Beyond the Ocean Shipping Reform Act: Recent FMC Decisions and Settlement Implications
- Since its passage on June 16, 2022, the shipping industry is understandably focused on the implications of the Ocean Shipping Reform Act of 2022 (OSRA), and the rulemakings that will follow.
- In the meantime, the ongoing activities at the Federal Maritime Commission (FMC) are continuing to establish guidance on shipping practices and charges through its investigation and adjudicatory authority.
Since its passage on June 16, 2022, the shipping industry is understandably focused on the implications of the Ocean Shipping Reform Act of 2022 (OSRA) (Pub. Law No. 117-146, 2022 Enacted S. 3580), and the rulemakings that will follow. In the meantime, the ongoing activities at the Federal Maritime Commission (FMC) are continuing to establish guidance on shipping practices and charges through its investigation and adjudicatory authority.
Background and Investigations
First, as addressed in a previous Holland & Knight alert, FMC Commissioner Rebecca Dye recently released the Final Report on Fact Finding 29, making 12 recommendations, along with a number of findings and conclusions concerning freight rates, market competition, billing practices and FMC enforcement matters. (See Holland & Knight's previous alert, "FMC Releases Final Fact Finding Recommendations, Stresses Mutually Enforceable Contracts," June 2, 2022.)
Second, beginning in late 2021, it was made public that the FMC had initiated investigations against certain ocean carriers relating to FMC Bureau of Enforcement (BOE) investigations focused on the demurrage, detention and per diem charges (together, D&D) practices and charges of said ocean carriers. These initial investigations focused on detention charges related to late returns of empty containers during periods where it was alleged that the carriers did not provide the shippers with practicable or reasonable opportunity to return the containers. These practices, the BOE argued, were not in accordance with the FMC's Interpretive Rule, which provides that for D&D to be reasonable it must serve an incentivizing purpose, i.e., promote the movement of goods. (See Holland & Knight's previous alert from May 20, 2020, discussing "Docket No. 19-05, Interpretive Rule on Demurrage and Detention Under the Shipping Act" (Final Rule).)
An initial decision was issued in one of the FMC investigations, finding the practices unreasonable. It also provided analysis as to a variety of interpretive rule issues. Docket No. 21-09 (April 22, 2022). In an Order issued June 8, 2022, the industry learned that following the April 22 initial decision, a settlement was reached and subsequently approved by the Commission. Another recent ocean carrier investigation reached a settlement agreement with BOE before the initial decision stage, and while that agreement was initially rejected by the administrative law judge pending further clarification of the terms, the terms were nearly identical to the FMC approved agreement in Docket No. 21-09, and publicly available information shows the settlement decision is now pending review by the Commission. See Docket No. 21-16 (June 7, 2022).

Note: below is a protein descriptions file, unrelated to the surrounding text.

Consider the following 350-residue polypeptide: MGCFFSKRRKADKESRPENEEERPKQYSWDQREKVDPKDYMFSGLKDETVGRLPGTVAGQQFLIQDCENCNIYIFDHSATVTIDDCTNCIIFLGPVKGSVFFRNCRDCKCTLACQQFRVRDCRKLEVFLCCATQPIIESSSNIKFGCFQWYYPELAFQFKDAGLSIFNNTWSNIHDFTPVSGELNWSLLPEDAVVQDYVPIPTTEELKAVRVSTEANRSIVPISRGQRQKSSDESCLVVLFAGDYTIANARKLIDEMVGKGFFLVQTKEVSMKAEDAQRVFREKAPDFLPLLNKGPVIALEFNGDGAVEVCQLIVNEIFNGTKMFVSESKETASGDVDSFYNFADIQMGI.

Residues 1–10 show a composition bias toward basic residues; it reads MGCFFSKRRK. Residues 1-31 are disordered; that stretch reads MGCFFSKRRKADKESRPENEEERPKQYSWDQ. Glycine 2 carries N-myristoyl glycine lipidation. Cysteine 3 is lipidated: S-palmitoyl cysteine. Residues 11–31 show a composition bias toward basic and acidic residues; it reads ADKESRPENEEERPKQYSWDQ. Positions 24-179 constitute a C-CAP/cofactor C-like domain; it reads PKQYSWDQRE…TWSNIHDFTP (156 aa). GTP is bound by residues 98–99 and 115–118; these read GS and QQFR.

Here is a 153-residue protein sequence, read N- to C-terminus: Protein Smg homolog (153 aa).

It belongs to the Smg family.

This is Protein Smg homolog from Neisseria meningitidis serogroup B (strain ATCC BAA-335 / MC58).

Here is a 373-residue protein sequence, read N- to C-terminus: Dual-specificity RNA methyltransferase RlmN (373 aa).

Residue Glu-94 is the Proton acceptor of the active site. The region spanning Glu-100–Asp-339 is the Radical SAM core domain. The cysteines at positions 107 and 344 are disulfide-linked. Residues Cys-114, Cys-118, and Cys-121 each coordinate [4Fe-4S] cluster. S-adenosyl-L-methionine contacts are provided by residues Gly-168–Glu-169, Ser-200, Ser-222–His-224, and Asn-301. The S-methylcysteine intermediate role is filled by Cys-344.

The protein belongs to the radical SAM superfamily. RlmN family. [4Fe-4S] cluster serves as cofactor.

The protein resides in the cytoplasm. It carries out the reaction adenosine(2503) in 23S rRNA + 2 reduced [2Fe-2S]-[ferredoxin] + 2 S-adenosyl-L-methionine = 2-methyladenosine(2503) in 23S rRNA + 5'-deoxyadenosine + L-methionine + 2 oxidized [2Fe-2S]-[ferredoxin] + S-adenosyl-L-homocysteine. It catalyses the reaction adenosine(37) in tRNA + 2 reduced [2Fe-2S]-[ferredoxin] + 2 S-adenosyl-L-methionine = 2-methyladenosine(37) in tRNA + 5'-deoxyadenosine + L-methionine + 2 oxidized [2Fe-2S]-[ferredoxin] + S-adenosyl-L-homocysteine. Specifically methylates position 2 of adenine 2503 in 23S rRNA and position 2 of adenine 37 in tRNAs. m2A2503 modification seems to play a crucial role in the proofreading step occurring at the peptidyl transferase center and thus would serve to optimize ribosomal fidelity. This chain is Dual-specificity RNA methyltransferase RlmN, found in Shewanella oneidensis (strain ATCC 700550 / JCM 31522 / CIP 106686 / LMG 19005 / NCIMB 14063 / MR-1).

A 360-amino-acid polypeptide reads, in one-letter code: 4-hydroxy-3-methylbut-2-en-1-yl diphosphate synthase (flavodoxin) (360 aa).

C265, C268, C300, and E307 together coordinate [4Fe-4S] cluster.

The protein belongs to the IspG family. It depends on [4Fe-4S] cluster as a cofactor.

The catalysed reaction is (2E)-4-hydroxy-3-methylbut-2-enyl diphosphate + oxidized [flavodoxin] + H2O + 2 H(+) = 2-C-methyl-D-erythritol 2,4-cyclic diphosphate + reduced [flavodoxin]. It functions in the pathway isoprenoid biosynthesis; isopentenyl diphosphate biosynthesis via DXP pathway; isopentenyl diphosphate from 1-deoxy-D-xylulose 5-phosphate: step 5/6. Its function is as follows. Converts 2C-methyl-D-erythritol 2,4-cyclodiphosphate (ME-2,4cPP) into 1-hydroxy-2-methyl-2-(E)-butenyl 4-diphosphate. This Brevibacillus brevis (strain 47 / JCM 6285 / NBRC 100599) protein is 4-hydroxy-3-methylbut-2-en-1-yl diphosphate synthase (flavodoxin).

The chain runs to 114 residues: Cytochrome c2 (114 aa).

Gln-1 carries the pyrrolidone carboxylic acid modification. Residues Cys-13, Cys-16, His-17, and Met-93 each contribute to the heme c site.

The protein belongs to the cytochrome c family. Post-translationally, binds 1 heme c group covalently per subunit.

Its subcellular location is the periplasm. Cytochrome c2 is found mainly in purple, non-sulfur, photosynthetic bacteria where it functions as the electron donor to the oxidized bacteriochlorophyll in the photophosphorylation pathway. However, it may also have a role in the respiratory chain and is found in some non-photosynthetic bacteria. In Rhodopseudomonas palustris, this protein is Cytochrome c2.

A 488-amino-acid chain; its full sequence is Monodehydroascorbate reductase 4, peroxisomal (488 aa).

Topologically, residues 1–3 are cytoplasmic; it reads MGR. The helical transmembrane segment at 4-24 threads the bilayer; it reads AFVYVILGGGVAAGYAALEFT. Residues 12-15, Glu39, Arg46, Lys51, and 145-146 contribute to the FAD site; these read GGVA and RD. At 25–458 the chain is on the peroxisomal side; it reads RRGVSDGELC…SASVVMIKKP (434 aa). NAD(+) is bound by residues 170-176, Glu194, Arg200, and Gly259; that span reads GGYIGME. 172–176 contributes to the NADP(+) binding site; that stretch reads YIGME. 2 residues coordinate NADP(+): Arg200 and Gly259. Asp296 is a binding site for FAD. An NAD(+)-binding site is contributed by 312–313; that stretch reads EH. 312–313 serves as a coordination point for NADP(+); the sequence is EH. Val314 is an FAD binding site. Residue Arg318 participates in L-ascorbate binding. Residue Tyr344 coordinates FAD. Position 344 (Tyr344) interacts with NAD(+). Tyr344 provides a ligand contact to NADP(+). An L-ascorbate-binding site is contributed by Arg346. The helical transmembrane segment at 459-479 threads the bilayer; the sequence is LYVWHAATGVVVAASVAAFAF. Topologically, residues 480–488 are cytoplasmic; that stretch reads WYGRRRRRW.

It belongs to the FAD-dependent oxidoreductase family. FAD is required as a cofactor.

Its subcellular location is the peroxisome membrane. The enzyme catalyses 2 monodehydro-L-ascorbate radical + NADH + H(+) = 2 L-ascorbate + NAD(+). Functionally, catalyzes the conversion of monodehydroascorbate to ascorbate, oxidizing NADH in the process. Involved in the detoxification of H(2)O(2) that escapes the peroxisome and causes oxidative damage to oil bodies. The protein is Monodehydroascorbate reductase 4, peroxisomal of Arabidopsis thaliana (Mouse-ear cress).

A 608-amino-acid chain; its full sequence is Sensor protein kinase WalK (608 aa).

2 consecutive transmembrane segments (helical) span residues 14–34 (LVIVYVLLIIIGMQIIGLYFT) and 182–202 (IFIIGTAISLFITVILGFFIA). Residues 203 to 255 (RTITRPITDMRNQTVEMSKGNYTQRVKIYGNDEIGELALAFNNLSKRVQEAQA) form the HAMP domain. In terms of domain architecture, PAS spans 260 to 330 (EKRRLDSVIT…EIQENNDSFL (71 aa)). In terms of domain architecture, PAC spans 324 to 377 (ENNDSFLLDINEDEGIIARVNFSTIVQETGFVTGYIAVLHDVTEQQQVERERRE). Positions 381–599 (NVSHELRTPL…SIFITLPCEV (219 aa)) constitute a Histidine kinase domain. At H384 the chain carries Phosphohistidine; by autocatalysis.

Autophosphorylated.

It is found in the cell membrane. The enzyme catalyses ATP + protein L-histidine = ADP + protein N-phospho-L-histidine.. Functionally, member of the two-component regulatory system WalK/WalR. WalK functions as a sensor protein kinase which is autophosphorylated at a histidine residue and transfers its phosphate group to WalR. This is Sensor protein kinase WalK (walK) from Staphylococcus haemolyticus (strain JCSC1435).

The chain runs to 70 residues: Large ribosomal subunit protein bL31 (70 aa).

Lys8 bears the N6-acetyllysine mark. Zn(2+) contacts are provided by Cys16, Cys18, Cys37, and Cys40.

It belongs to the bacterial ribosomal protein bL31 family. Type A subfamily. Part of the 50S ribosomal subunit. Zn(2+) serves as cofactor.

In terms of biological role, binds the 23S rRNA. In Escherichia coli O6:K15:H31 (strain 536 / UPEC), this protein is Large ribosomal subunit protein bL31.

In assessing the publicly available settlement agreements, the impacted carriers are to implement specific policies and procedures:
- update the carrier's tariff rules to include contact information for disputes; procedures to request a waiver or refund of detention charges; required documentation establishing appointment unavailability; and dispute procedures
- post a list of all authorized empty container return locations on carrier's website, which must be updated daily
- communicate to motor carriers that empty container return locations published on a carrier's website (as opposed to terminal websites) are advisory and not an exhaustive list of all authorized return locations
- conduct a training session on the FMC's Interpretive Rule for all employees involved in billing D&D or per diem or handling related disputes
When announcing approval of one of the above-referenced settlements, Chairman Daniel Maffei highlighted that, "th[is] case is just part of an ongoing effort to investigate any conduct alleged to violate FMC rules – and in particular, the interpretive rule on detention and demurrage charges." In the Interpretive Rule, the FMC indicated that it would determine the reasonableness of specific D&D practices on a case-by-case basis. The investigations, the initial decision and the settlement agreements are examples of that path.
Conclusion and Takeaways
OSRA requires the FMC to initiate rulemakings addressing unreasonable practices, but that process will take time. And while stakeholder engagement in that process is strongly encouraged, because the purpose of the required OSRA D&D rulemaking is to further clarify reasonable rules and practices identified in the prior interpretive rulemaking, the rulemaking is likely to track current interpretive principals. But even as the OSRA rulemakings take shape, the FMC is expected to continue to provide guidance on these principles.
For more information or questions on OSRA, contact the authors or a member of Holland & Knight's Maritime Team.
Information contained in this alert is for the general education and knowledge of our readers. It is not designed to be, and should not be used as, the sole source of information when analyzing and resolving a legal problem, and it should not be substituted for legal advice, which relies on a specific factual analysis. Moreover, the laws of each jurisdiction are different and are constantly changing. This information is not intended to create, and receipt of it does not constitute, an attorney-client relationship. If you have specific questions regarding a particular fact situation, we urge you to consult the authors of this publication, your Holland & Knight representative or other competent legal counsel.